Unicorn blues: The unbearable lightness of being Hike


Question: How can you tell that a unicorn startup is in trouble?

Answer: When it starts conjuring up make-believe metrics to tout success/traction.

Take a Hike, for example.

In August 2016, the instant messaging startup founded by Kavin Bharti Mittal raised $175 million. The funding round was led by Chinese behemoth Tencent and Taiwanese manufacturing company Foxconn at a valuation of $1.4 billion. At that time, the Hike was only four years old. It was the fastest Indian startup to enter the exalted unicorn club (startups with a valuation of $1 billion or more).

Since that euphoric high, though, the company has largely flattered to deceive.

In a recent blog post, Mittal laid out a new metric for the company—DAU LTV (daily active user lifetime value). According to the company, this metric attempts to answer the following question:

Returning users

“What % of our user base comes back to our app for how many days in a 7 day period?”

At first glance, “DAU LTV” might sound like a fair metric for a social network/instant messaging company, but it is meaningless at best and grossly misleading and disingenuous at worst.

Why so?

Individually, DAU (daily active users) and LTV (lifetime value of a user) are by themselves excellent and well-regarded metrics. DAU is an absolute figure that reflects user engagement while LTV is usually a dollar figure that attempts to capture how valuable each user is to the company. But combining the two is like cross-breeding a chimpanzee and a goldfish—it is neither meaningful nor desirable. What’s more, the dimension that this combined metric is said to measure—percentage user engagement over a period—is neither goose nor gander, and has little to do with DAU or LTV.

More importantly, this metric fails the basic test of every good metric. The value of a metric is to provide a ready reckoner of a company’s health—a short-hand to capture and represent its trajectory. Against this requirement, DAU LTV neither informs nor does it capture the company’s health. If anything, it provides a misleading picture of the same.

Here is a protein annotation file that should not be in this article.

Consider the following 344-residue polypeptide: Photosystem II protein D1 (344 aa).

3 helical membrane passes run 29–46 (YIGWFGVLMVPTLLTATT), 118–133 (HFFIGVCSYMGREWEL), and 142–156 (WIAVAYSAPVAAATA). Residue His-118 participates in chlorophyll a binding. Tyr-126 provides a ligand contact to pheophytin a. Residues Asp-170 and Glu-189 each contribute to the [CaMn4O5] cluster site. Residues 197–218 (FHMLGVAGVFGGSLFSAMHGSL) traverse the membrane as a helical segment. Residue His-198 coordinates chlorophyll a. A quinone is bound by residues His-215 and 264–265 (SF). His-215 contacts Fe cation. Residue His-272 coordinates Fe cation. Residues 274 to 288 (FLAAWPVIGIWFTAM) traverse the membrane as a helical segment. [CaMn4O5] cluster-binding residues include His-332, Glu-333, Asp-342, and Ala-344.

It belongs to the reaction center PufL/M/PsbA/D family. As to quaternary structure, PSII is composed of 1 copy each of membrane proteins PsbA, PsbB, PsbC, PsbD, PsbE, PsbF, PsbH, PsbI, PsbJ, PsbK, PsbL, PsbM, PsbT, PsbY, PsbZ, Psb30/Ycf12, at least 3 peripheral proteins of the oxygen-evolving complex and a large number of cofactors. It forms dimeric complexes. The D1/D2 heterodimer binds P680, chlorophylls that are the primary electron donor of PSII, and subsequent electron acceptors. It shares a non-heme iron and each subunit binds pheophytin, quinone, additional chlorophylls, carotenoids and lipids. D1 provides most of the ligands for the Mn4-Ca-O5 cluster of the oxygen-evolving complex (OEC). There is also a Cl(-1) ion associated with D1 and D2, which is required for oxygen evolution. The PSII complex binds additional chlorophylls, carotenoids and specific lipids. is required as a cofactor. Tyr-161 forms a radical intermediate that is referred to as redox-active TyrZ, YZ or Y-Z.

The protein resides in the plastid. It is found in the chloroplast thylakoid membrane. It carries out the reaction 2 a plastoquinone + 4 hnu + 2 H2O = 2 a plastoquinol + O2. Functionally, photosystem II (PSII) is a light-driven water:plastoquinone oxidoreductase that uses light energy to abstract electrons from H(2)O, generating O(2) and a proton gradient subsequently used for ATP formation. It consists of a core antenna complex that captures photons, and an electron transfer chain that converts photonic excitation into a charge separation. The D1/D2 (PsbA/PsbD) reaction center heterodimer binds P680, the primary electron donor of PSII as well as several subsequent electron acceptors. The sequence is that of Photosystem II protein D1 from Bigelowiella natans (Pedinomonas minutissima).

How so?

In his blog post, Mittal claims that they have “a tremendously active platform” as “a majority of users come back to the app > 5 days out of 7”. Ostensibly, this metric will further rise to show ever greater levels of engagement.

But what this figure obfuscates is that the primary reason for showing a high level of engagement is that users are abandoning the platform.

In the 18 months since its last funding round, Hike’s daily active users (DAU) metric has fallen by a whopping two-thirds—from 23 million to 8 million, according to app market tracker App Annie.

Network effects

The first set of people leaving a social network are typically the marginal users—folks who hardly use the platform. This continues progressively until the only users left are the most loyal ones.

Given that these users are, in any case, the most engaged on the platform, metrics such as a number of visits and time spent would naturally be the highest.

So, when the company says that “the average time spent is about 25 minutes, with the best users spending close to 40 minutes”, it obfuscates the fact that this metric is high because the overall user base and engagement is dwindling.

In contrast, the metrics that the company hasn’t announced publicly actually gives a truer picture of the state of the company.

The overall user base isn’t just dwindling. It is hemorrhaging at an alarming rate. According to App Annie, in addition to the sharp fall of DAUs, monthly active users (MAUs) have declined by more than half—from 37 million to 18 million in the same period.

Not only are these numbers alarming in absolute terms, but they are also alarming in percentage terms as well. The current ratio of DAU to MAU (8 million out of 18 million is 44%, a marked decline from the 62% (23 million out of 37 million) it was at eighteen months back. Even among the users who are still on the platform, usage is falling.

The frightening part for Hike is that it could fall further still.